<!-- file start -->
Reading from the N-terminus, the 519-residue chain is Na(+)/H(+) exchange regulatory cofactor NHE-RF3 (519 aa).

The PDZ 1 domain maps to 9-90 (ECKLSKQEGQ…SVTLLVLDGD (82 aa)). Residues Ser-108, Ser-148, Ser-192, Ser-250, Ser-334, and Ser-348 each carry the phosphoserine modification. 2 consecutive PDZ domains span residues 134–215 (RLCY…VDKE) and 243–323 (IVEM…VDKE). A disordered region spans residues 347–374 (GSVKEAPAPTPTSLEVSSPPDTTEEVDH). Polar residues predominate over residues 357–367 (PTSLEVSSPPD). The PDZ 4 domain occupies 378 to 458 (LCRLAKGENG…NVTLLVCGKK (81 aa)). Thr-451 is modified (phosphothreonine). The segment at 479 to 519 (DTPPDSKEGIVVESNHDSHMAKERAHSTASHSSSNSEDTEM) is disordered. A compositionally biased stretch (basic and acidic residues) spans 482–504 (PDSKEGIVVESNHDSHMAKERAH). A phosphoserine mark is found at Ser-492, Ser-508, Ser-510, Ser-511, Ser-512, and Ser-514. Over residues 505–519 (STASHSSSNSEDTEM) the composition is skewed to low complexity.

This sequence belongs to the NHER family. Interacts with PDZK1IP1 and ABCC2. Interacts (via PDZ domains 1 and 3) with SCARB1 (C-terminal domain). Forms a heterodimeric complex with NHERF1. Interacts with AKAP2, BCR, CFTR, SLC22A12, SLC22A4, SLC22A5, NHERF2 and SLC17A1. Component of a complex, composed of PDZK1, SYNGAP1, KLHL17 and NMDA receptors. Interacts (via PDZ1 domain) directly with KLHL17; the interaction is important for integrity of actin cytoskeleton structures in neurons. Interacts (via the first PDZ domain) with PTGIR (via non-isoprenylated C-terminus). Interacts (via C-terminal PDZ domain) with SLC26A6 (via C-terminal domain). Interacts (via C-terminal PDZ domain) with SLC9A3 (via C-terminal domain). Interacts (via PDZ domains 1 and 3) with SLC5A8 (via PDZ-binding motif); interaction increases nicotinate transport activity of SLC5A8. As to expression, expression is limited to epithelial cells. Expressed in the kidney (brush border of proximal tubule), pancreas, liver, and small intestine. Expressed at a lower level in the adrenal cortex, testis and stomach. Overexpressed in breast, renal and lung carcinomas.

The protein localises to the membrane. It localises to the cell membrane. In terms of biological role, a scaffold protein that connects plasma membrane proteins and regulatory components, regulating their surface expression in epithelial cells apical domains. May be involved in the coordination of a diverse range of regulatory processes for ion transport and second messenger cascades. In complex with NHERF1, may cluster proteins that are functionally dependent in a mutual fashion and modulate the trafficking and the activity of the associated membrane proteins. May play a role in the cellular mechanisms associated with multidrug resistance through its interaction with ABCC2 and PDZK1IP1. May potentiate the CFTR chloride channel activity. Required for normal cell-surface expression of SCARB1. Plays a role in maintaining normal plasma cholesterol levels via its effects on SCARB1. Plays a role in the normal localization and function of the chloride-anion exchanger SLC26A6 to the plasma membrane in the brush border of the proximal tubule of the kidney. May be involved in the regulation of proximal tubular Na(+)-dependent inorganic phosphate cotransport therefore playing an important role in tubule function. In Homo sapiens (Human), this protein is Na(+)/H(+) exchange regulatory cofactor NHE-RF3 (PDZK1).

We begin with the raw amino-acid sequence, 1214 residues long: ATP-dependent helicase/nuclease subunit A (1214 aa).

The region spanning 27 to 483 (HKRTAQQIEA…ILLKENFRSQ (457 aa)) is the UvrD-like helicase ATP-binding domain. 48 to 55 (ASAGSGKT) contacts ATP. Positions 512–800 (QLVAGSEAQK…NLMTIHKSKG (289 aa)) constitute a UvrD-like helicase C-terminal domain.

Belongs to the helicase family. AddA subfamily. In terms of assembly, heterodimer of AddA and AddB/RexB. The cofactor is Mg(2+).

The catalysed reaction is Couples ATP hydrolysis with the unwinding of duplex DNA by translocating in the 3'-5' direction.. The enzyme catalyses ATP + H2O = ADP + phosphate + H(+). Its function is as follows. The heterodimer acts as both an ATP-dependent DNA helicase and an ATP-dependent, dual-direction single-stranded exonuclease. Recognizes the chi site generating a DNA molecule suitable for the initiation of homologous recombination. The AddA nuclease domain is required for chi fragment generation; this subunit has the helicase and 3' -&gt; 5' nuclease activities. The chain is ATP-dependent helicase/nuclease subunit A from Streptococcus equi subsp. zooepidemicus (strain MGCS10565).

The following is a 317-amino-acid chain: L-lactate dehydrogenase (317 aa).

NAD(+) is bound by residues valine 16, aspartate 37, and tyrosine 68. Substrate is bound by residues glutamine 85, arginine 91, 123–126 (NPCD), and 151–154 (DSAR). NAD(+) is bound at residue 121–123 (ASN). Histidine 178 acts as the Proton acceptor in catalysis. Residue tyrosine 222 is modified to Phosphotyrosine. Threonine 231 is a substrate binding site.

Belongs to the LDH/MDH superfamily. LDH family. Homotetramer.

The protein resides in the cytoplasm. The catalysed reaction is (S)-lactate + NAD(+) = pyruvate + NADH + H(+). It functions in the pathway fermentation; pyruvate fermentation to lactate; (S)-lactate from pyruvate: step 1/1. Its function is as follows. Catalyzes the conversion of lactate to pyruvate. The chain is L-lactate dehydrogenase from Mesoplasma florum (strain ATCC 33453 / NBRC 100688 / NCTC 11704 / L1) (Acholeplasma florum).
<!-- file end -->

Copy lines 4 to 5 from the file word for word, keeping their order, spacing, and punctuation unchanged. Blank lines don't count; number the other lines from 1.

The protein localises to the membrane. It localises to the cell membrane. In terms of biological role, a scaffold protein that connects plasma membrane proteins and regulatory components, regulating their surface expression in epithelial cells apical domains. May be involved in the coordination of a diverse range of regulatory processes for ion transport and second messenger cascades. In complex with NHERF1, may cluster proteins that are functionally dependent in a mutual fashion and modulate the trafficking and the activity of the associated membrane proteins. May play a role in the cellular mechanisms associated with multidrug resistance through its interaction with ABCC2 and PDZK1IP1. May potentiate the CFTR chloride channel activity. Required for normal cell-surface expression of SCARB1. Plays a role in maintaining normal plasma cholesterol levels via its effects on SCARB1. Plays a role in the normal localization and function of the chloride-anion exchanger SLC26A6 to the plasma membrane in the brush border of the proximal tubule of the kidney. May be involved in the regulation of proximal tubular Na(+)-dependent inorganic phosphate cotransport therefore playing an important role in tubule function. In Homo sapiens (Human), this protein is Na(+)/H(+) exchange regulatory cofactor NHE-RF3 (PDZK1).

We begin with the raw amino-acid sequence, 1214 residues long: ATP-dependent helicase/nuclease subunit A (1214 aa).